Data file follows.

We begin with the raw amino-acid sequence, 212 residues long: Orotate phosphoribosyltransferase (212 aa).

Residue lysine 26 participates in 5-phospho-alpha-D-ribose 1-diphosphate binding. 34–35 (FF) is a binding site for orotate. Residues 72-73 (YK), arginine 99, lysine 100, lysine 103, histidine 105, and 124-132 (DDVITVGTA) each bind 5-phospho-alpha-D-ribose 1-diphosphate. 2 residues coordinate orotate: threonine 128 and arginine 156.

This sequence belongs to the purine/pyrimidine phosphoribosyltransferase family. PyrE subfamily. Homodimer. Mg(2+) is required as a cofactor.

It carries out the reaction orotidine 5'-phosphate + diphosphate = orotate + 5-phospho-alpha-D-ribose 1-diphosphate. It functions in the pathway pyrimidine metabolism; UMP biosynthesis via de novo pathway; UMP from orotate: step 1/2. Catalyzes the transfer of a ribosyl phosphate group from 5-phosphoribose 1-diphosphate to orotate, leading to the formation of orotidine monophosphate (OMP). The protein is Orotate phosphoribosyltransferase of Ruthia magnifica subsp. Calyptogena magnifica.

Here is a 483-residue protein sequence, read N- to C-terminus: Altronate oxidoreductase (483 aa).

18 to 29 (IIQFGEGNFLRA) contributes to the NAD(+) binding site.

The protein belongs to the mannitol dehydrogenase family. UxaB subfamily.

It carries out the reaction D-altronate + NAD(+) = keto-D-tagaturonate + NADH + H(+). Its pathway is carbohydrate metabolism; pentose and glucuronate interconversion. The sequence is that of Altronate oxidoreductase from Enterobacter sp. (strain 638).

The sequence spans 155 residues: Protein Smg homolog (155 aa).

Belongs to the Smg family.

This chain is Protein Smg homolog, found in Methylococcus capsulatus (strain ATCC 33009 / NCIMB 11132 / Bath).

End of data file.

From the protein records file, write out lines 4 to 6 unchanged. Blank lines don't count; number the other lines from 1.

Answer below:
It carries out the reaction orotidine 5'-phosphate + diphosphate = orotate + 5-phospho-alpha-D-ribose 1-diphosphate. It functions in the pathway pyrimidine metabolism; UMP biosynthesis via de novo pathway; UMP from orotate: step 1/2. Catalyzes the transfer of a ribosyl phosphate group from 5-phosphoribose 1-diphosphate to orotate, leading to the formation of orotidine monophosphate (OMP). The protein is Orotate phosphoribosyltransferase of Ruthia magnifica subsp. Calyptogena magnifica.

Here is a 483-residue protein sequence, read N- to C-terminus: Altronate oxidoreductase (483 aa).

18 to 29 (IIQFGEGNFLRA) contributes to the NAD(+) binding site.